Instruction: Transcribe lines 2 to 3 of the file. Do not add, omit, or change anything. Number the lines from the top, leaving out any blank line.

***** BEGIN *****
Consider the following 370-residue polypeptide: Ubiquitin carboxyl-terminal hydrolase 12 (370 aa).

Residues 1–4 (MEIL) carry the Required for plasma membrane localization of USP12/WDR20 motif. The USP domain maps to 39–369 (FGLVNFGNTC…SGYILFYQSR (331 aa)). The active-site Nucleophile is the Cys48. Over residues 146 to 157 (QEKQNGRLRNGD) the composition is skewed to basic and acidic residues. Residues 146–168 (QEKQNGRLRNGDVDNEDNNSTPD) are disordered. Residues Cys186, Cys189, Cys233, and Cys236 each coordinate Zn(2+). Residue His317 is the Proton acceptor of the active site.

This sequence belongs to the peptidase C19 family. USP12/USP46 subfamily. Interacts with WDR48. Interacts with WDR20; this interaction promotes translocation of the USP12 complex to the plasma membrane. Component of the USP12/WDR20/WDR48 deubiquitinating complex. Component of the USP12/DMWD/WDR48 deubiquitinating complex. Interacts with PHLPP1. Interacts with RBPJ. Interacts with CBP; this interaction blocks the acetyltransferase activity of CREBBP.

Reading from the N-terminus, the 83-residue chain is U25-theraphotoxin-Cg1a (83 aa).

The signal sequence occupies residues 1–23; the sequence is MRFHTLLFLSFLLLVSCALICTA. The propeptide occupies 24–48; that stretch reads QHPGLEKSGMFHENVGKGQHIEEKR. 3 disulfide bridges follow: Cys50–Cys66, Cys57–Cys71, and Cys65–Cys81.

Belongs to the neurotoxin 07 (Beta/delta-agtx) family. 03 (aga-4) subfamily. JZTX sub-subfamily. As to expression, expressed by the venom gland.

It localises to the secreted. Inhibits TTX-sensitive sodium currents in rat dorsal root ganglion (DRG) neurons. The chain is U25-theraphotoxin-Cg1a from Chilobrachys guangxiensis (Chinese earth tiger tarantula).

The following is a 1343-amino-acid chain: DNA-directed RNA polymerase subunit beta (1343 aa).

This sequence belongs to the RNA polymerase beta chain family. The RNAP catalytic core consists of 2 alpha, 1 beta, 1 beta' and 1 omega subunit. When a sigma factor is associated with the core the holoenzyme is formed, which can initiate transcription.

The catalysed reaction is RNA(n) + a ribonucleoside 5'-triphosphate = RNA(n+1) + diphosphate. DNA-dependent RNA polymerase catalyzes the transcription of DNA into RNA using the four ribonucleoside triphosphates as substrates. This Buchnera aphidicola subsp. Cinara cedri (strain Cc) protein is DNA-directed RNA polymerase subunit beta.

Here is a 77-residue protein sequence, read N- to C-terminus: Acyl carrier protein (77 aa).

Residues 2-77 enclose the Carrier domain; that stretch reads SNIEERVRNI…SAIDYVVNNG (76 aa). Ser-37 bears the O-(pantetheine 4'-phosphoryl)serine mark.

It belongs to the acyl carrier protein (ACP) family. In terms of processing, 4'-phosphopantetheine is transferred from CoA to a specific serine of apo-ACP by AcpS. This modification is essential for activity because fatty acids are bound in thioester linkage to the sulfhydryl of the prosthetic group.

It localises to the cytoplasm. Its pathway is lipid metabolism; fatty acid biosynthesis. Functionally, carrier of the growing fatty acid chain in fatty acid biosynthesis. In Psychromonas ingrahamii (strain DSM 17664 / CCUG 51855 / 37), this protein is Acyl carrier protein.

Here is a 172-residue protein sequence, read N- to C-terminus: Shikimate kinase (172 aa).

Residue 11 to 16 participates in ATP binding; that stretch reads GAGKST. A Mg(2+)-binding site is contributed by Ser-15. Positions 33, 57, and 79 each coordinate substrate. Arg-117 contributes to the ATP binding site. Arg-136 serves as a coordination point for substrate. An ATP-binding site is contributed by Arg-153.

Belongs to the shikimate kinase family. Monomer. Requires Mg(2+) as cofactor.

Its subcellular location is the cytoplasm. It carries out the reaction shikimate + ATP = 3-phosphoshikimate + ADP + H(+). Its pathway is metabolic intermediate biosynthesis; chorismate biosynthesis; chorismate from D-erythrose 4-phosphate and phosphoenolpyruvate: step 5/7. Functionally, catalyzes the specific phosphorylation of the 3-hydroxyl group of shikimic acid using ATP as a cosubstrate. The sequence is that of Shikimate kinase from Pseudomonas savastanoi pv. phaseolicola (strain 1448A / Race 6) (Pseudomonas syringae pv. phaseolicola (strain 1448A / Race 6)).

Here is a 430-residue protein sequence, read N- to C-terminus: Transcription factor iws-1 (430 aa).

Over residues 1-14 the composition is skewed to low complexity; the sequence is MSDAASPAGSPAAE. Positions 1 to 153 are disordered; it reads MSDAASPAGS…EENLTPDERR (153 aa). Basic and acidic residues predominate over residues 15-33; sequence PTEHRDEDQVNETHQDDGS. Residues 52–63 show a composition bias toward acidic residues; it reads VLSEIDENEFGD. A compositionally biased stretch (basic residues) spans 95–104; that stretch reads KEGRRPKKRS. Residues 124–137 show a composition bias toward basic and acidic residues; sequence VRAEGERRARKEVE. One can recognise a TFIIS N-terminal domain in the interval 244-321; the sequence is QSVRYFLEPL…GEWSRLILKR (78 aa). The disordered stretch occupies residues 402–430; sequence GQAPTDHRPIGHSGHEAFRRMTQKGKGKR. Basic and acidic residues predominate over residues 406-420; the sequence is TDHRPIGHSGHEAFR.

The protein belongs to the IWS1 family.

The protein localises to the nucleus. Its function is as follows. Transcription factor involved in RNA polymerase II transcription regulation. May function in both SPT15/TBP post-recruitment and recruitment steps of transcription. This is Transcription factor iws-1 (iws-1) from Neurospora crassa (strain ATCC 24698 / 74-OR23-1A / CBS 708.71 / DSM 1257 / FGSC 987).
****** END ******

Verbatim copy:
Residues 1–4 (MEIL) carry the Required for plasma membrane localization of USP12/WDR20 motif. The USP domain maps to 39–369 (FGLVNFGNTC…SGYILFYQSR (331 aa)). The active-site Nucleophile is the Cys48. Over residues 146 to 157 (QEKQNGRLRNGD) the composition is skewed to basic and acidic residues. Residues 146–168 (QEKQNGRLRNGDVDNEDNNSTPD) are disordered. Residues Cys186, Cys189, Cys233, and Cys236 each coordinate Zn(2+). Residue His317 is the Proton acceptor of the active site.

This sequence belongs to the peptidase C19 family. USP12/USP46 subfamily. Interacts with WDR48. Interacts with WDR20; this interaction promotes translocation of the USP12 complex to the plasma membrane. Component of the USP12/WDR20/WDR48 deubiquitinating complex. Component of the USP12/DMWD/WDR48 deubiquitinating complex. Interacts with PHLPP1. Interacts with RBPJ. Interacts with CBP; this interaction blocks the acetyltransferase activity of CREBBP.